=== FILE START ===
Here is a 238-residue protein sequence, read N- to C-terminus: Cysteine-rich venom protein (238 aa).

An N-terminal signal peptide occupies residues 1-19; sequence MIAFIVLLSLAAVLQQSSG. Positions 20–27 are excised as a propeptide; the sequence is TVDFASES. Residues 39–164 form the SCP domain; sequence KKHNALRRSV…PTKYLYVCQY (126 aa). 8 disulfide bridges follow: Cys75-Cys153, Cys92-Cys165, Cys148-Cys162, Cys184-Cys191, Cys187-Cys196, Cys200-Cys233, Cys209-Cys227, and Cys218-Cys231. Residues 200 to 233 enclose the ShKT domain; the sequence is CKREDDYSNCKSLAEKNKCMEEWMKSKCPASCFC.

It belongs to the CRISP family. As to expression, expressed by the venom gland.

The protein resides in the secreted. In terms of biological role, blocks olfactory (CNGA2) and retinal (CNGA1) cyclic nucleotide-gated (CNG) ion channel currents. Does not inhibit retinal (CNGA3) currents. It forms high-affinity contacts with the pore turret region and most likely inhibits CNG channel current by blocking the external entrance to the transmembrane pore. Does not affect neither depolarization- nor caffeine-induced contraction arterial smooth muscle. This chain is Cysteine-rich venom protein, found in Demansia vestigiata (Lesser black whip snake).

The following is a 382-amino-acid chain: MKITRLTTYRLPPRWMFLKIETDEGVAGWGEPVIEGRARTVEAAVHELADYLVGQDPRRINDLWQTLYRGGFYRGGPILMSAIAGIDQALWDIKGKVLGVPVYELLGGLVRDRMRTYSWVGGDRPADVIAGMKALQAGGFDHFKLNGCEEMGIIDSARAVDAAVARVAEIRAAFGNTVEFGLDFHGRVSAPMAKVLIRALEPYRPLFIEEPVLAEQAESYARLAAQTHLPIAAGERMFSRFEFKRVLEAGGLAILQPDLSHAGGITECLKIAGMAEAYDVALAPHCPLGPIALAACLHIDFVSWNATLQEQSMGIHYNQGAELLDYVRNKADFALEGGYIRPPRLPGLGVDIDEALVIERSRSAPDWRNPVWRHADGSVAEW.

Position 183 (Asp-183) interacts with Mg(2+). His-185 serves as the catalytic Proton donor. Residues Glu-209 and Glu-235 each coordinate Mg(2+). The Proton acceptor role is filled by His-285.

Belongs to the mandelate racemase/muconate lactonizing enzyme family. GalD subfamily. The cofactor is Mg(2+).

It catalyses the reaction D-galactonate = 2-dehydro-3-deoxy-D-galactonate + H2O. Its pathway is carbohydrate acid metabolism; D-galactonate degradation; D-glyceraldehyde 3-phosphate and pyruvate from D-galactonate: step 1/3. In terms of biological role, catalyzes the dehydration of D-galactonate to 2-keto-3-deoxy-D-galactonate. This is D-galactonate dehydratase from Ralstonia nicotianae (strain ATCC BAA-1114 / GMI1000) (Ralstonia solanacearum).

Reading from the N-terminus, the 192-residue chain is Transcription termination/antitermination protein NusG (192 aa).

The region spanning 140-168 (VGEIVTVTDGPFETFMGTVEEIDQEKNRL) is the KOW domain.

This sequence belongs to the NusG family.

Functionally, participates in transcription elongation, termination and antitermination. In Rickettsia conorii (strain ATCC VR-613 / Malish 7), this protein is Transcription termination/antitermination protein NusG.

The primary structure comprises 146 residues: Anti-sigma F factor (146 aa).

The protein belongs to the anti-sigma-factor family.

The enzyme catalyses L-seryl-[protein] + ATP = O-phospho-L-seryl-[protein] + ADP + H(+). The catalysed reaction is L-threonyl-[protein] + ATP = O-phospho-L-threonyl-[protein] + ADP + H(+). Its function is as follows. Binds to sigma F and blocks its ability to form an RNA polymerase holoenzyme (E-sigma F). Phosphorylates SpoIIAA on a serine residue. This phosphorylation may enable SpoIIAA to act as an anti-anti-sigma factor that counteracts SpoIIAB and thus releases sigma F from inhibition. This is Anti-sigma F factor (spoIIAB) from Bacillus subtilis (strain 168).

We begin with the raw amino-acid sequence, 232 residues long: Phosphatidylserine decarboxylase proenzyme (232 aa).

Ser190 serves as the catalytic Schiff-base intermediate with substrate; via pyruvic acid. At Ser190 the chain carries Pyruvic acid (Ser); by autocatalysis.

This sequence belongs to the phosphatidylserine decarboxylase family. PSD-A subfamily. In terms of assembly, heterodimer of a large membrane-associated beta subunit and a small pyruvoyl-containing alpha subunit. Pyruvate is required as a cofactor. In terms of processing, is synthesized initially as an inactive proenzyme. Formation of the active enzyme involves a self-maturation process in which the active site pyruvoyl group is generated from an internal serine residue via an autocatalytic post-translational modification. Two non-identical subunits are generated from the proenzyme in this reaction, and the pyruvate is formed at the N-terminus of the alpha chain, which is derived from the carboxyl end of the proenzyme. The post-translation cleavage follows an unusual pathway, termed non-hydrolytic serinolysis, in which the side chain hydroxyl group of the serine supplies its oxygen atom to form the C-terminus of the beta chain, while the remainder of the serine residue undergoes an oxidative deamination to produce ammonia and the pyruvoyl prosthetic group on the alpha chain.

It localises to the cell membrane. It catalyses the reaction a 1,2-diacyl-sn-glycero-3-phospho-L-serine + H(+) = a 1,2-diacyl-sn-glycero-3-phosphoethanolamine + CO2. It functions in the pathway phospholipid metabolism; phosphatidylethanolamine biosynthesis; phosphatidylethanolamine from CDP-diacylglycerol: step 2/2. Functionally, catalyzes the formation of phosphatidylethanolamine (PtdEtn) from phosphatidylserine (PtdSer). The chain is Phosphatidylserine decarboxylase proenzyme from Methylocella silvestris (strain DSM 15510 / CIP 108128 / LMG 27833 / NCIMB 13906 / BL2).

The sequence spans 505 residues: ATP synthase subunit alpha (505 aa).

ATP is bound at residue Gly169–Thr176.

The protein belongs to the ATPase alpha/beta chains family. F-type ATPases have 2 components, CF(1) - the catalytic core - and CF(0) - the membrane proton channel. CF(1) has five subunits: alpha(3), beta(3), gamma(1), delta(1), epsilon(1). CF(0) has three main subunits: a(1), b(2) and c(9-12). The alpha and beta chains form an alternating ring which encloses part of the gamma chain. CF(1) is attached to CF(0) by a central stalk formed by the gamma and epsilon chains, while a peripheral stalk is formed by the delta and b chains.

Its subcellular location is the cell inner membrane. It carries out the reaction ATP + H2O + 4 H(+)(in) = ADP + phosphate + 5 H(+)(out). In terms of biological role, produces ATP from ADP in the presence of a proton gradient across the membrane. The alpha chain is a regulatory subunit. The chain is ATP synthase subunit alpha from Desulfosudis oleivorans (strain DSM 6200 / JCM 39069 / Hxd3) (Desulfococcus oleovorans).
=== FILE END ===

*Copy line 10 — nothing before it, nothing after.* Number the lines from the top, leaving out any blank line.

The region spanning 140-168 (VGEIVTVTDGPFETFMGTVEEIDQEKNRL) is the KOW domain.